What makes the suicide of a loved one different and more complex than other forms of grief?
Losing a loved one to suicide can be painful, complex and confusing. One may wonder what they missed about the person and often feel that they bear responsibility for the suicide. Unlike death from illness, suicide is typically unexpected and acute, resulting in survivors feeling unprepared and often traumatized. People often experience a sense of abandonment and/or anger.
There is no linear process for grief. Everyone has a different approach and process. When complex or traumatic factors are involved in your grief, such as death by suicide, it can make the process even more difficult. There is no right or wrong way to grieve, and there is no time frame for grief. Survivors should not expect that their lives will return to their prior state, but instead work towards adapting to life without their loved one.
What are some normal feelings to experience when someone you love takes their life?
Confusion, shock and emotional numbness can be typical reactions. It is common to experience physical symptoms such as muscle tension, fatigue, GI changes/upset, difficulty sleeping or chest tightness. You might also feel guilt and go through phases of bargaining, wondering what you could have done to help more or prevent this from happening. You may have many unanswered questions. When our brains cannot comprehend something, we tend to fill in the uncertainty with narratives, and that may turn into a negative thing if you’re internalizing these thoughts and feelings into shame or blame.
You may also feel waves of pain and depression, and it’s important to pay attention to these signs. Some people may have thoughts of suicide themselves or want to join the person they love. If you experience this, or if feelings of depression don’t lift after a few weeks or seem more profound, it’s important to seek professional help. Medication and therapy can help resolve unmanageable reactions. While you may cycle through the stages of grief just like anyone – shock, anger, sadness, bargaining and acceptance – it’s vital to pay attention to how your loss is affecting your physical and mental health. Traumatic grief makes the difference between grief and depression hard to differentiate (see page 9 in the Past the Pandemic Toolkit for tips on dealing with grief and the difference of grief and depression).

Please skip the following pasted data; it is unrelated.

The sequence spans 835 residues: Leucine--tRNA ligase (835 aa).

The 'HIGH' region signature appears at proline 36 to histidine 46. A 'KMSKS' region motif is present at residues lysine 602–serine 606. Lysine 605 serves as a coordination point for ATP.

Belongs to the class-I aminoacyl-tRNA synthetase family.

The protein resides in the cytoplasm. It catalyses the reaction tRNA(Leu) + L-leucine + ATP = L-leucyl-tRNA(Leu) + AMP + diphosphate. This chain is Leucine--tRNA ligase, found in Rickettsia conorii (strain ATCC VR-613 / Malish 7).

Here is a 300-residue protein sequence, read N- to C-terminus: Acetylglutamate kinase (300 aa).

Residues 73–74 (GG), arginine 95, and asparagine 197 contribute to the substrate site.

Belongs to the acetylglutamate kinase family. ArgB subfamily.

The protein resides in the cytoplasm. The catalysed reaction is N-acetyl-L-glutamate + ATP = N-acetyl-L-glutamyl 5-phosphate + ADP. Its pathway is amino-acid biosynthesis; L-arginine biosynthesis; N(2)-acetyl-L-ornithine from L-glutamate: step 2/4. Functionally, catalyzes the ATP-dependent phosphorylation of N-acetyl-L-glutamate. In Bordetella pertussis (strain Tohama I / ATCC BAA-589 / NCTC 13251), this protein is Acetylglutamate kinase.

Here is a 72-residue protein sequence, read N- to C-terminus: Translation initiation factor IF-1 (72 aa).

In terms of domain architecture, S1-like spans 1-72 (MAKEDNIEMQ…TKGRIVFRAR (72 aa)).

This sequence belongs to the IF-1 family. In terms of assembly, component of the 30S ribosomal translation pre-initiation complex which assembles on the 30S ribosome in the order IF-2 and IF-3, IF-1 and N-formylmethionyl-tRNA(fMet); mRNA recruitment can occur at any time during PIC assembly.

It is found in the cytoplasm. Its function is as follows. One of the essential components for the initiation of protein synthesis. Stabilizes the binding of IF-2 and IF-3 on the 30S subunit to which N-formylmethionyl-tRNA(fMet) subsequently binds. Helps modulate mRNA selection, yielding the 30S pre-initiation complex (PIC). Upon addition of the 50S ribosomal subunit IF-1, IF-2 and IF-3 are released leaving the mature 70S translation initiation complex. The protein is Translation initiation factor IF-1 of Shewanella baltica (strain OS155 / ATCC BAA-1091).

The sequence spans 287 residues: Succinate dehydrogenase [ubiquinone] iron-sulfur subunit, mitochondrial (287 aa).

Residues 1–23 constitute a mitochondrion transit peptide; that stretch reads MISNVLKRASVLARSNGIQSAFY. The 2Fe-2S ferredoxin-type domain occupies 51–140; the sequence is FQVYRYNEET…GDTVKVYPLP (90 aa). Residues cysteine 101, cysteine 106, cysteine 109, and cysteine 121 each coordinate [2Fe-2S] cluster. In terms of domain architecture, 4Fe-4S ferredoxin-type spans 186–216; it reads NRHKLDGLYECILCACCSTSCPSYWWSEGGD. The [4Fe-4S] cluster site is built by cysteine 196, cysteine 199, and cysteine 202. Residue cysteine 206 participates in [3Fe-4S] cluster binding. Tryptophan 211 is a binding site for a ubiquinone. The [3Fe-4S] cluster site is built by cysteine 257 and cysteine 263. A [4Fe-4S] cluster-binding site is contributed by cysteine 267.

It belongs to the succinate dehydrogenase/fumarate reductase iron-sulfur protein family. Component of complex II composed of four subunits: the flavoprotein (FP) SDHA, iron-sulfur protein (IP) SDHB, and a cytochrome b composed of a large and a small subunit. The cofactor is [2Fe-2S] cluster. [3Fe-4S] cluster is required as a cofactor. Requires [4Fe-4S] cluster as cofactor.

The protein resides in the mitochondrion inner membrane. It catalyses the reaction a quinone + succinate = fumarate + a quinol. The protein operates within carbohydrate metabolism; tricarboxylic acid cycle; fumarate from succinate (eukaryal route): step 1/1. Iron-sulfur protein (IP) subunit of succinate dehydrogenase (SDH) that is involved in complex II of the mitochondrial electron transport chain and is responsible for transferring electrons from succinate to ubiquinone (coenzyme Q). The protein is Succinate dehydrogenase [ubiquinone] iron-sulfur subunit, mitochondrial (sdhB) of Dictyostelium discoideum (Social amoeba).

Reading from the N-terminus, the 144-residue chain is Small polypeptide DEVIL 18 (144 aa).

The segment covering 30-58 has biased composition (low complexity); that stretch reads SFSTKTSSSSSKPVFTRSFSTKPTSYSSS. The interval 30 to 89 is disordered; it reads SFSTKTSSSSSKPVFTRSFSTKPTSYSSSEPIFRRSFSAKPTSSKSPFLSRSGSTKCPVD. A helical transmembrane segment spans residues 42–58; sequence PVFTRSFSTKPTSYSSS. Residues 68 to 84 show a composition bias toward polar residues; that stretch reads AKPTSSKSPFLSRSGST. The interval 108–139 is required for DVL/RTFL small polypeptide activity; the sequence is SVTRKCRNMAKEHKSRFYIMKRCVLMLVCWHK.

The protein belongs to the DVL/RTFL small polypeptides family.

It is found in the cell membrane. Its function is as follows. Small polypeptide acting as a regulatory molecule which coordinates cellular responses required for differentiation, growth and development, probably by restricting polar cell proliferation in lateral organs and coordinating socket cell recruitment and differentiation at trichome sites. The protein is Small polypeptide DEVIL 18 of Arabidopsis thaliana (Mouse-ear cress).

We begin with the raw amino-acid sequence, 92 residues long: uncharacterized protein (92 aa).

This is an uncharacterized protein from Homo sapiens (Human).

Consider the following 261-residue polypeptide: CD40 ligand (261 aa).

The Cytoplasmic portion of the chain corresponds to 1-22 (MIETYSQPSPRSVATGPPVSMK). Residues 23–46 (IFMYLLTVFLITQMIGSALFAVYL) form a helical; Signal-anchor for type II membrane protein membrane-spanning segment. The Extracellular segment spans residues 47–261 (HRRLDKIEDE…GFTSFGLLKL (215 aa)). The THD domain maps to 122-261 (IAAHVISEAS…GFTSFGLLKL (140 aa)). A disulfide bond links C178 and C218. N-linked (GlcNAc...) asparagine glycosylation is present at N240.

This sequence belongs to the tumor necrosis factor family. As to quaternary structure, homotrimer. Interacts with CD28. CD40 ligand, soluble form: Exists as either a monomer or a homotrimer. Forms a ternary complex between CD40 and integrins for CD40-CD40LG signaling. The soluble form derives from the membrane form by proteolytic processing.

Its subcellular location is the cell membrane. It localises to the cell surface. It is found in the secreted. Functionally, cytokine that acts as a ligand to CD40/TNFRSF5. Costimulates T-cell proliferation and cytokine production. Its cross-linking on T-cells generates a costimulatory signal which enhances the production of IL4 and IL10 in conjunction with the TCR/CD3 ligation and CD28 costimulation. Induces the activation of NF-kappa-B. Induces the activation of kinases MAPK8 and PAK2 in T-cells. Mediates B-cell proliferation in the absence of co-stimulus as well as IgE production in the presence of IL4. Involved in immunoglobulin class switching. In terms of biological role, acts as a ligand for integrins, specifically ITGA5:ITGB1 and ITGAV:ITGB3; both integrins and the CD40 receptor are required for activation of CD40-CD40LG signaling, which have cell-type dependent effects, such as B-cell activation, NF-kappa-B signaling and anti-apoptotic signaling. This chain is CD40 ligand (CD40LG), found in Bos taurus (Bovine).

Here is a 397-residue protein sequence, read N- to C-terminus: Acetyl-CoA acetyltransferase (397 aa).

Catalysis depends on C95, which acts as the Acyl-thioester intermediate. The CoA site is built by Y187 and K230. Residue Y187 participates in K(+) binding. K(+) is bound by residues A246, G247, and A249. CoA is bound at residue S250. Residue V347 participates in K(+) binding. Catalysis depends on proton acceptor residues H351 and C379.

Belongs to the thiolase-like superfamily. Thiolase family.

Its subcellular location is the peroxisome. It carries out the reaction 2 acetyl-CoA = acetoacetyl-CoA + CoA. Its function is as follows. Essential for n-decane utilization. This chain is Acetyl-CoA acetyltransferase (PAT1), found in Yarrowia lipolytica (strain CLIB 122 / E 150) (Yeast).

Family and friends can feel very isolated when they lose someone to suicide because it is still stigmatized in certain parts of society. What's dangerous about that, and what can they do so that they don't feel so alone?
For those supporting survivors and society in general: We need to be able to talk about dying by suicide, just like we do with any other medical condition. Importantly, 90% of those who died by suicide showed some signs of mental illness. Suicide is a public health crisis. If we can talk openly about mental health and suicidal ideation and normalize help-seeking behaviors, we can reduce stigma and shame and encourage people’s confidence in not only asking for help, but also expressing concern for others in an empathetic way.
We don’t want to normalize having suicidal thoughts as a reaction to stress and difficult life circumstances, but we do want to work through our own discomfort and fear to normalize talking about suicidal ideation as a society. Talking about suicidality gives permission for those dealing with suicidal ideation to talk about how they’re doing and the help they need. It reduces isolation and anxiety in the person suffering and may act as a deterrent and thus can be a protective factor.
Finally, avoid using language such as “committed,” “completed” or “successful.” These words have negative connotations (e.g. committed a crime/committed to an institution, and successful implies a positive outcome). This language is outdated. We use “died by” suicide to be able to discuss someone’s death from a physical health perspective, as this normalizes mental health being integrated with physical health and takes away the implied judgement of fault. Mental health is a part of our physical health and general well-being.
Many times, support systems one normally has seem to fall away when it comes to suicide. Family, friends and colleagues don't know how to support the person going through the loss. Do you have advice for them?
0ftentimes others may not know what to say to someone who has lost a loved one to suicide. However, saying nothing increases feelings of isolation in the other person. Avoid phrases such as “they’re in a better place” or “at least their pain is over,” as this can take away from acknowledging the survivor’s pain and grieving process. The best thing you can do is be present. Be there to listen, manage your own discomfort based on what you’re hearing, and don’t feel like you need to have the answers. The more genuine you are, the more that person who is grieving will feel connected, which is what they need to heal and move forward. Consider the difference of sympathy versus empathy when having hard conversations.
If you are in a position of authority, ask your colleague what they need and work to accommodate workflow to help them return to their responsibilities at a pace they are comfortable with and that allows them to adjust to the healing process. Asking what they need, even if you cannot provide it, promotes connection and validation of their pain. Finally, offer practical help when possible. Bring them groceries, offer help with childcare, or take something else off their plate.
For suicide loss survivors: Losing someone to suicide can be painful but know that you are not alone. When we’re feeling down, hopeless or lost, we may want to isolate. What we actually need to do is the opposite. Even if it’s grabbing a cup of coffee or calling an old friend, it’s important to stay connected. Grief needs to be witnessed. Tell your story, as you’re ready, with people you trust and feel safe with. We heal and grieve through community and connection. Support groups for suicide loss survivors and for grief in general are very helpful in the healing journey. Consider getting involved with your local chapter of NAMI (National Alliance for Mental Illness) or AFSP (American Foundation of Suicide Prevention) for community events, resources and advocacy.